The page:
After the cut, notch the new string positions, then sand the fingerboard (top) side of the bridge to curve in towards the top- smooth, but leave the tailpiece (bottom) side at 90 degrees (this helps prevent warp). Finish making neat, round slots to perfectly accommodate the strings' widths.

    If I can make an observation, I often find basses with the string height at the nut being far too high. Changing that isn't brain surgery either. Just be patient and observe the rule that you can always take more wood off, but putting it back is problematic. Investing in a set of needle files at Home Depot ($8) or Sears ($16) is worthwhile.
  5. erik II

    erik II

    Jul 11, 2000
    Oslo, Norway
    One question about making new notches in the bridge for the strings: What is the standard value for the distance between the strings, measured from center to center along the curvature of the bridge? Or what references should be used when positioning strings? Fingerboard width? This is tricky to experiment with...

    Thanks for any advices.

  6. Erik,
    somewhere in Bob´s link page there is a link to general bass measurements ( tried to find it to put the link right here but couldn´t ). There are all the measures including string spacing in the saddle and the bridge.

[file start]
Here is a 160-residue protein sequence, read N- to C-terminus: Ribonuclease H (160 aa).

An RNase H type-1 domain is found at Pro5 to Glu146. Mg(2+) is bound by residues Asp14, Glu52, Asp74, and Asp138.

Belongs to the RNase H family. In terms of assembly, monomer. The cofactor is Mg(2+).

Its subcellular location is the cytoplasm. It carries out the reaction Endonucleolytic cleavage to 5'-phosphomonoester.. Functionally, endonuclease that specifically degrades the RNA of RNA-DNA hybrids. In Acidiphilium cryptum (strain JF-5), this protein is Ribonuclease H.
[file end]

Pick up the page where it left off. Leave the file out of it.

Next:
If I can remember right, the distance between strings measured from inside is 24,5 mm ( at least I think mine is ).
    That´s easy to measure when you mark the slots to the top.
    Trickier thing is WHERE you mark them, and all I could possibly come up with, after thinking it for a while, was to place the bridge directly to the center of the f-holes, have someone to hold it in place an then using a thread between the saddle and the bridge ( the strings were off ) and judging only with my eyes I marked the E-string slot. After that I measured the other string slots.
    BTW, fingerboard width varies, and in addition to this, if you have a bewel under the E-string, you have to be careful when positioning the E-string and the A-string.

    what I have learned about the "falling soundpost case", is
    that if the soundpost falls down when you loosen the strings, it was too loose in the beginning, and playing the bass would have caused it to wander out of its place anyway.